A close race in the US presidential election has led to market volatility as futures fluctuate wildly between gains and losses.
S&P 500 futures were deep in the red during post-trading as investors were reluctant to wait for ballots to be counted. Later, they swung into positive territory and back again as no clear winner emerged and the prospects of a contested election increased.
At the time of publication, after a similar rollercoaster ride, the Dow futures are also still about 1 percent lower. The futures contracts on the technology-heavy Nasdaq are 1 percent higher, but are losing some momentum after previously rising by almost 3 percent.
This follows strong gains on Wall Street on Tuesday, with the Dow posting its best percentage gain since mid-July.
A prolonged battle between Republican President Donald Trump and his Democratic challenger Joe Biden is ultimately the worst outcome for traders as markets hate uncertainty.
European stocks have also sold on the back of the news, as the result is still on a knife edge.
Trump supporters reject declaration of victory, Pence says the votes are still counted
In most national polls released the month before the election, Biden was ahead of Trump according to FiveThirtyEight data, with betting odds largely in his favor last week.
However, the election is now closer than the polls ever suggested, as support for Trump was underestimated. The race for control of the Senate also remains undecided.
Stuart Clark, portfolio manager at Quilter Investors, said we are “in a state of electoral paralysis” as none of the candidates are willing to give in and the competition could end up in court.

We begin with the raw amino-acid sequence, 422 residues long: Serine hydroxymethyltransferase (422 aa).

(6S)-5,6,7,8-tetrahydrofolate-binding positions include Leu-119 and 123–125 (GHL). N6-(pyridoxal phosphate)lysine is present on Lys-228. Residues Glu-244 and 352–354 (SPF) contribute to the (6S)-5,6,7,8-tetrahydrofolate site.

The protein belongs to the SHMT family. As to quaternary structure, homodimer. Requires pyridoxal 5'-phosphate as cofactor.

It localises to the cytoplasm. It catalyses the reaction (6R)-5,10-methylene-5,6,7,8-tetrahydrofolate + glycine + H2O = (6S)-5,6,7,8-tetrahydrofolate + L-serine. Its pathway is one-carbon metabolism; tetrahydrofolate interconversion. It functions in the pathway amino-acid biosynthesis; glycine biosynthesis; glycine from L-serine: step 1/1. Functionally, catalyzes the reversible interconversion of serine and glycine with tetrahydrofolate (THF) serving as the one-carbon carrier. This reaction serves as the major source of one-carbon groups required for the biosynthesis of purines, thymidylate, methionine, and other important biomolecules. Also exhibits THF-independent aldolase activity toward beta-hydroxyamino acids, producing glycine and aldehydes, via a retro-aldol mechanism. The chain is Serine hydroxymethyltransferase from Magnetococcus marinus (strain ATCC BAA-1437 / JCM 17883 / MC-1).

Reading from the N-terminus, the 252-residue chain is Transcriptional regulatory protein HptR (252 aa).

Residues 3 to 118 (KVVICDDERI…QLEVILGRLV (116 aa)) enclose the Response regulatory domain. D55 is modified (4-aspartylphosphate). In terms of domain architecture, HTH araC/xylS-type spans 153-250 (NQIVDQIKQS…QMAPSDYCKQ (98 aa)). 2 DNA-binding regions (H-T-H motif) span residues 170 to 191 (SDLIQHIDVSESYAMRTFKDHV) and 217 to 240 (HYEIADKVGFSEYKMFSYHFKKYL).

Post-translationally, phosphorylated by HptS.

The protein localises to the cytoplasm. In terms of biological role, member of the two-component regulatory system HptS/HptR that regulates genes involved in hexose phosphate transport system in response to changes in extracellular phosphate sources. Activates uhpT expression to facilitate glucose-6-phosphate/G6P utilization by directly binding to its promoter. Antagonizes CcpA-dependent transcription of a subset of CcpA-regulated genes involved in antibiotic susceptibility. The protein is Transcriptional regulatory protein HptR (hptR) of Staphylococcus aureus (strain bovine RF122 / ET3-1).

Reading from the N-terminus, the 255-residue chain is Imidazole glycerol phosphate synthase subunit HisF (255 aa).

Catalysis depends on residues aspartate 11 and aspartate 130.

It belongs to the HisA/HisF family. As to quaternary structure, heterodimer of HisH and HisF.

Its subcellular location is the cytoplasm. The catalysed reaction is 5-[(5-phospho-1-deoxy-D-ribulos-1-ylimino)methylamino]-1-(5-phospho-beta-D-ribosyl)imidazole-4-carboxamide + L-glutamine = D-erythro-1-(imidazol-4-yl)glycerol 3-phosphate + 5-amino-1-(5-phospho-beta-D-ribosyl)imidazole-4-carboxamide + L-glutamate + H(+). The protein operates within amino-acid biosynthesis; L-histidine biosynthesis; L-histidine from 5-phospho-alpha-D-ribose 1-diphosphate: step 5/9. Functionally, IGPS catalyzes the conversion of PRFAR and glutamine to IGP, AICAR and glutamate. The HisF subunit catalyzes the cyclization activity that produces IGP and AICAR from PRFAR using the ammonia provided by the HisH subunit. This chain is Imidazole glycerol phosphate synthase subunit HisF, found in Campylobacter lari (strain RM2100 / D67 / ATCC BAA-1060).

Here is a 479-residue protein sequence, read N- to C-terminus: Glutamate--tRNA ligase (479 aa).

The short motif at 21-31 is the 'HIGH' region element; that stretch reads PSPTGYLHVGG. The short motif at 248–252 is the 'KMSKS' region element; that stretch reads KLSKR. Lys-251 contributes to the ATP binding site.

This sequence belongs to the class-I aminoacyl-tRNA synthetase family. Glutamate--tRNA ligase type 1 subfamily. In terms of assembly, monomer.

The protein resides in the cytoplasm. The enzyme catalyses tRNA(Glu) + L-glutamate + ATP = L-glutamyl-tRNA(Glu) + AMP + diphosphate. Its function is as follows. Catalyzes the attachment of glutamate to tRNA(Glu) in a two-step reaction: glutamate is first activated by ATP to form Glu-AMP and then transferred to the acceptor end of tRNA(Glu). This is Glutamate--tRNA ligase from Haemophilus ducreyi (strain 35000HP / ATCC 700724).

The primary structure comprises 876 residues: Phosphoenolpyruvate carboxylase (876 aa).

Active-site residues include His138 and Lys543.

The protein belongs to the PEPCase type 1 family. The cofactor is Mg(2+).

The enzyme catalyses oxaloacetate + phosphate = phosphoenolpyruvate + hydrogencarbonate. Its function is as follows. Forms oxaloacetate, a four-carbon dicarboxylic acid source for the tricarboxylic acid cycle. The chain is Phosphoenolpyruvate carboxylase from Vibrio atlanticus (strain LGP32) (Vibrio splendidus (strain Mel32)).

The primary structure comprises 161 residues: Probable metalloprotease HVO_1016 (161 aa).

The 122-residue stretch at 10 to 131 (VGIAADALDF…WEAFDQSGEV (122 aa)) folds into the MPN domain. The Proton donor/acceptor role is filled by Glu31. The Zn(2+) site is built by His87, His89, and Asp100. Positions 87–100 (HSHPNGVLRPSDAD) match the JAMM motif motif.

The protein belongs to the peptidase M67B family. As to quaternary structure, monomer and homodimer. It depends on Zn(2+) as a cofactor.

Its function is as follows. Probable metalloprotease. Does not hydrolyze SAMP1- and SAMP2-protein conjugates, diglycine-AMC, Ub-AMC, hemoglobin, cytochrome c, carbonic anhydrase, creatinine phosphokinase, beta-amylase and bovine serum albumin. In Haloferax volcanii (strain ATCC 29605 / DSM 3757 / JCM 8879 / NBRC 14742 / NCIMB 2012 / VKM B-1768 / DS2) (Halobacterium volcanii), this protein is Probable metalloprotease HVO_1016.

“With the global COVID 19 situation weighing on market sentiment, we should expect more volatility until we at least have a better sense of the outcome of this election,” he said.
“What the markets will be disappointed about if this issue drags on is the lack of a quick stimulus package, which would inevitably drive up stock prices. We will have to wait and see what all this means for the economic recovery, but in the short term it is not the scenario that investors wanted.
In the 2016 presidential election, futures fell by 5 percent when Trump won the surprise victory over Hillary Clinton. The futures recovered hours later in the morning in a similar manner to today’s events.
In a speech at the White House on Wednesday, Trump declared an unsupported victory and claimed that a fraud had been committed.
“This is a fraud against the American public. It is an embarrassment to our district,” he said. “We have been preparing to win this election. Frankly, we won this election.”
He also said that he plans to go to the U.S. Supreme Court to fight the election results, which adds to the current uncertainty in the marketplace. Millions of votes have yet to be counted.
said Neil Wilson of Markets.com: “Donald Trump has just declared war by declaring victory before all counting is complete. He has played the card of voter fraud, and this has undoubtedly unsettled the markets, as a protracted battle in court is exactly what investors don’t want.